For a while there Attack on Titan was able to keep its readership breathless, with a chase sequence and rescue that went over multiple volumes, following a long extended siege that revealed stunning information about half of our cast. There’s been no time to catch your breath and think about what’s really going on. And that’s this volume’s job, to try to take a step back and work out what everyone is fighting for and why. And the answer is not really one that anyone is going to find pleasant. Levi notes it himself while discussing things with the team – this has been a horrible, twisted world for 100 years now, and there’s no sense that even stopping the Titans will really fix anything. Do we really want the good guys to win if the leadership in place is so rotten?

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The whole Survey Corps team, minus the four obvious ones, are now back together again and part of Levi’s new squad. Sasha has returned relatively unharmed from her trip to the north, and attempts to bring a certain levity with her – her interactions with Jean about food are meant to be reminiscent of the first few volumes. Even here, though, we cut from the comedic scenes to Levi staring into space, overlaying his old squad – now all dead – with the new team he’s in charge of. Levi is not the most personable guy in the world – between him and Hange, who’s wildly mood swinging through this entire volume, we might almost have a functioning human – but I think he’s good at knowing how to get what he needs, and right now that means he has to be mean to Eren, as being driven into a corner seems to be the only thing that allows Eren to control his Titan abilities.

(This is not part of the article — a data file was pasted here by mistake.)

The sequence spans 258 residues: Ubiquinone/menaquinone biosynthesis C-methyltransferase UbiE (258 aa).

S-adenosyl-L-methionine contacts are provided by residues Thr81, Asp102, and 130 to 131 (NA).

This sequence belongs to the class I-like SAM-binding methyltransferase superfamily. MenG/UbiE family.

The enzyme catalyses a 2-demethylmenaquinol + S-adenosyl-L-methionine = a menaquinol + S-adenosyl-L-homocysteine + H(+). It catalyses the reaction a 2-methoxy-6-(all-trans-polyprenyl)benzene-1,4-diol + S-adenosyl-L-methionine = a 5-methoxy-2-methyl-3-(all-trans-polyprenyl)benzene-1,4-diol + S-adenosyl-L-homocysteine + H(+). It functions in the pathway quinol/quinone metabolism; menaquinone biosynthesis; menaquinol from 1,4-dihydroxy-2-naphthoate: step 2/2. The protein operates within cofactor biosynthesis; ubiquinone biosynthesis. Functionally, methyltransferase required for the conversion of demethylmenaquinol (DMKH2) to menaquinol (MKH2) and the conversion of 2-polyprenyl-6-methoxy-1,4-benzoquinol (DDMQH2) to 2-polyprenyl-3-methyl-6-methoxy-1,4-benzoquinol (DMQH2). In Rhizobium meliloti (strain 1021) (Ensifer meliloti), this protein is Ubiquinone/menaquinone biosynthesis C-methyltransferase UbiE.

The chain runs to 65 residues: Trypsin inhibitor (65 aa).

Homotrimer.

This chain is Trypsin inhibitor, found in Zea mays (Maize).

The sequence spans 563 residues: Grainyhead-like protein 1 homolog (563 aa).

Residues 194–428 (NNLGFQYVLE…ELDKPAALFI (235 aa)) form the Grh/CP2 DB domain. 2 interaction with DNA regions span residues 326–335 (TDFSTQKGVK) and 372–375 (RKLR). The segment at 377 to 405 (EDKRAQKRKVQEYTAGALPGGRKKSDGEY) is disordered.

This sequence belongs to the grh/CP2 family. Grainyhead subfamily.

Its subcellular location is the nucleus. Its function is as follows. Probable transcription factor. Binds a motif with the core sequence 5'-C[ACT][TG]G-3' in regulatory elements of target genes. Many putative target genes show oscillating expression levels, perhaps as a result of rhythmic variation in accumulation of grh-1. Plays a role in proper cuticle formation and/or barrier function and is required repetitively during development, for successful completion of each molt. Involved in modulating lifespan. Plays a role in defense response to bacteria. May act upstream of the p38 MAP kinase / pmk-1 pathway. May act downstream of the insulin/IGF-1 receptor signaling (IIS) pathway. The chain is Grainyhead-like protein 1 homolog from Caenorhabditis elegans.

Then there’s Historia, whose past comes into play here. She explains her childhood to the squad, and it is, needless to say, horrible. Living her life as best she can, and only realizing once she starts reading books and other stories how truly terrible it is. Abused by the other children, and her own mother despises her. Then she’s almost killed, only saved at the last minute by her father denying her own existence. What makes it worse is that there are also bits she can’t recall, as a mysterious young woman, the only person who ever shows her any love and affection (besides Ymir, and trust me she’s cut up about that as well), erases her memory every time they met as kids. This is actually the most plot specific part of the volume, as Eren is also dreaming about that young woman, who may be related to both of them? Who knows.

Meanwhile, back in the city, Pastor Nick has been tortured and killed by the military police, once again showing us how it’s the Survey Corps versus the world here. Erwin is doing his best to try to get on top of things, and in the end makes the decision that the royal government has proven itself unfit to lead, and needs to be overthrown. Which is all very well and good, but he says that at the same time as we cut to Levi and Hange, about to torture the same MP who tortured Pastor Nick. Replacing one group who advocates torture to get results with another one does not fill me with glee, though I may have to save that subject for the next volume.

This has never exactly been a fun series to read, but this volume in particular is grim and grimy, helped along by Isayama’s art, which has improved to “OK” but that’s still a step below most manga artists, including the ones who draw his spinoff stories. I also disliked everything about the subplot with Armin being threatened with rape by a member of Reeves Company, particularly as, seeing some of the cast laughing about it later, I think we’re supposed to see it as a funny interlude rather than disgustingly awful. Attack on Titan is still one of the most compelling series out there, and you’ll want to see what happens next. But when the fighting slows and you start to deal with the city, its citizens, and our heroes, you can’t help but feel weary.